...damn, you're in for a treat (not much detail on DVD description at the time of writing this - I watched the very recent US release, no frills, no restoration but perfectly watchable copy, apparently made from the best print available).
Ashby's The Landlord is firing on all cylinders of a young fresh talent. It has its uneven moments and uncomfortable shifts in tone, and you can see how Ashby streamlined his output for his later better known films and gained more control over the content (although, I'd argue, at cost of some ambitious complexity present here). Some characters remind those of Harold and Maude - there is a touch of Hair &Being There too - but are more in more complex and multidimensional. Very few characters exist only to be laughed at here, for example unlike in Harold and M, that difficult shallow mother in the incarnation here is not all a monster. Life is messy, and the film has no problem with this although viewer might, especially when used to the simplified versions on the screen. The film also has some bravura sequences - watch out for a party sequence as the maincharacter vomits up his upperclass upbringing and ends up making one of life's big mistakes - and Ashby's talent in editing is clear.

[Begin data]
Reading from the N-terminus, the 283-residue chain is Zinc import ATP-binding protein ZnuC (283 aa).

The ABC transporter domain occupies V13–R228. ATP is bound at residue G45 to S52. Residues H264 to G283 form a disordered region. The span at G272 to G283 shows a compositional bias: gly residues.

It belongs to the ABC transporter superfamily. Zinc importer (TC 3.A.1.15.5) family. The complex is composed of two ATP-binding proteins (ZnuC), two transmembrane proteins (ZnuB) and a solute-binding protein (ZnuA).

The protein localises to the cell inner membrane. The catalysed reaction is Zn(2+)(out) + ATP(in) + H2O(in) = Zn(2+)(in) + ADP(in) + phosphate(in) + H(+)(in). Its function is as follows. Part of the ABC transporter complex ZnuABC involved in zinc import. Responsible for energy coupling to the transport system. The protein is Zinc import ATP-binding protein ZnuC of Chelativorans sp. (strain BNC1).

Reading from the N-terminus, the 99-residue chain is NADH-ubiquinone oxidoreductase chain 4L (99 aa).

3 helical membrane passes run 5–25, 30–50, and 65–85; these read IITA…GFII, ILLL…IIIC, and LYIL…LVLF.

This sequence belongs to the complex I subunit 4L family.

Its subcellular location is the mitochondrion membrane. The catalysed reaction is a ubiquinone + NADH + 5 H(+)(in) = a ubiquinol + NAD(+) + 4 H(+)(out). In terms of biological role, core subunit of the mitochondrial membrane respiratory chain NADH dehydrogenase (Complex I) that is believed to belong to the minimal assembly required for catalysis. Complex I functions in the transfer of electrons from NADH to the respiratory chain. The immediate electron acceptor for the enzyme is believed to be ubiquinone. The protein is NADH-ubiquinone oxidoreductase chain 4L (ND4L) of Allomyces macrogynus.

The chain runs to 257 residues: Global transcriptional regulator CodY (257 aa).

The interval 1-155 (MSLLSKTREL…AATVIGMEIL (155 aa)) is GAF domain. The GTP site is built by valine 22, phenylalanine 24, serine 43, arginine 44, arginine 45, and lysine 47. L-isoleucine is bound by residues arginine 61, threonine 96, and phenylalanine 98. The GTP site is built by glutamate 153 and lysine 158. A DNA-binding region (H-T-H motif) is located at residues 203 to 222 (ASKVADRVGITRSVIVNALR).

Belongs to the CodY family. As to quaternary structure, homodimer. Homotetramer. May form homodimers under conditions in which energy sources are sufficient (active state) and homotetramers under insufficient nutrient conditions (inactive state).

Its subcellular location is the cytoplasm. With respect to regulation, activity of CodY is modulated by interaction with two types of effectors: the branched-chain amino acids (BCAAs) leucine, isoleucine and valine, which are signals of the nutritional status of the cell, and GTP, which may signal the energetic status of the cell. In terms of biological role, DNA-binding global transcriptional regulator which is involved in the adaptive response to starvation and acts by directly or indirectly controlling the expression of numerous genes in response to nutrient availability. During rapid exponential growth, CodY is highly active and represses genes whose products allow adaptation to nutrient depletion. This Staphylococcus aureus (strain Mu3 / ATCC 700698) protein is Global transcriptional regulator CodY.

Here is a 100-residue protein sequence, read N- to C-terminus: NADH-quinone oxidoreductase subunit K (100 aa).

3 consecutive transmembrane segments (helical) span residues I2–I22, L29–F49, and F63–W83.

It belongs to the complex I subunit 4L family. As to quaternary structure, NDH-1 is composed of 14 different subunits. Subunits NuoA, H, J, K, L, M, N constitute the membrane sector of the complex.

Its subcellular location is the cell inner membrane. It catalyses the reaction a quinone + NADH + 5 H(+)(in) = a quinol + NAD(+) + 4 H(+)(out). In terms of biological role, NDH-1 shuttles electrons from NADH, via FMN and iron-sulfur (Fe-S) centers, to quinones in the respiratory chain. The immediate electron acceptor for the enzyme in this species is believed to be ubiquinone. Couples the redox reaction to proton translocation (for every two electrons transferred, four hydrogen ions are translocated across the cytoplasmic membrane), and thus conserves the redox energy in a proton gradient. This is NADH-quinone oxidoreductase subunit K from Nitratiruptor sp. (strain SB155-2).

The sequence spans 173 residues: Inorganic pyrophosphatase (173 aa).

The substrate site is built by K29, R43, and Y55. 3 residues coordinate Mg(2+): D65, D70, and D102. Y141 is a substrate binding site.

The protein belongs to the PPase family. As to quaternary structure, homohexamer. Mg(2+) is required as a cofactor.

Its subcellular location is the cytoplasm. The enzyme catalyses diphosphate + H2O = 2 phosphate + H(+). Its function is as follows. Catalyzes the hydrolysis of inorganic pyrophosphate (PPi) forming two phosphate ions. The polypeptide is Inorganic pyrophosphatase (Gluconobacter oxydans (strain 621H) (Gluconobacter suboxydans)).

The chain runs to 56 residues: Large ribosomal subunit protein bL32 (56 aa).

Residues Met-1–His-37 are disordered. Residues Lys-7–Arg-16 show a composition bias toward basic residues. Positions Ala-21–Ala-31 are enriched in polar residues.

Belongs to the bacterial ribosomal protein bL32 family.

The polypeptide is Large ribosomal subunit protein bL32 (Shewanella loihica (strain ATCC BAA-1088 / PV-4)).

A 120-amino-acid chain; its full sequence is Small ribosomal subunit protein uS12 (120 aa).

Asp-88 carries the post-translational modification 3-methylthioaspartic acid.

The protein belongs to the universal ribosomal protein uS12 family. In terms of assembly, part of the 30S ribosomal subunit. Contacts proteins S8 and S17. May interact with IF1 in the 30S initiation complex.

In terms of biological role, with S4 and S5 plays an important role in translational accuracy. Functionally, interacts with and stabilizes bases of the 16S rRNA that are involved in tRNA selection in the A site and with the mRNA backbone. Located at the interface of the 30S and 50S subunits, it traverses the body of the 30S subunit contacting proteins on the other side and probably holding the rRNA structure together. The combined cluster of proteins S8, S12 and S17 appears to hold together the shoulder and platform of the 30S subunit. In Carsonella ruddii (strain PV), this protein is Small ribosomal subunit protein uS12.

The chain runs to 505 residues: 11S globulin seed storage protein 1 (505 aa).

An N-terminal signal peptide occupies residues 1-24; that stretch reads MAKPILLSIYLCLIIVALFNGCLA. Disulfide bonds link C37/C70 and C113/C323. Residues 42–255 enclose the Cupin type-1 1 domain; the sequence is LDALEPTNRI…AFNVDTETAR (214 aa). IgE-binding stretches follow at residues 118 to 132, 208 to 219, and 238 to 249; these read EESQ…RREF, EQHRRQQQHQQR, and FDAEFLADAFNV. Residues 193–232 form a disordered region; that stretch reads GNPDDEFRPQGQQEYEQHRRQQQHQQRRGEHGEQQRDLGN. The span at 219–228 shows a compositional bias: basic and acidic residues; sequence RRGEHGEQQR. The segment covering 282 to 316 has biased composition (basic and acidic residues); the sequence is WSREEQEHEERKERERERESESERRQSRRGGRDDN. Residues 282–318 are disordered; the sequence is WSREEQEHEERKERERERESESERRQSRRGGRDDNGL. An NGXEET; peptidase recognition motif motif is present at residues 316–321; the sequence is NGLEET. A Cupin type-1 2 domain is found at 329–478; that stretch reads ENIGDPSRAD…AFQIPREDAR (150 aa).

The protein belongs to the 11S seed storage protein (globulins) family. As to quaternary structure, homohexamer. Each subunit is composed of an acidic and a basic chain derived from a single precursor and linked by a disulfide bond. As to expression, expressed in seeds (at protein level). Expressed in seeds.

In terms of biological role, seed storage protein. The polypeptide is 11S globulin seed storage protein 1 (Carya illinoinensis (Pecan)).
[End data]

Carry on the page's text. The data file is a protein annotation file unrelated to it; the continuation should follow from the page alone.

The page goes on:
Some scenes had me uncomfortable at times but when thought through, I realised that maybe I was just being slow to accept how things CAN be, and some political content is spot on in the context of its time even if we'd prefer to forget about how things came about in terms of equality of races etc. Life, people, and the way we are and operate hasn't gotten any simpler since this film was made. When did we lose our interest or ability to reflect this on film? This film deserves to become a rediscovered cult classic. I think it has just edged past Harold and Maude on my list of favourites - because of it's big messy heart, characters that you just have to forgive sometimes and the huge breath of fresh air, straight from our recent past.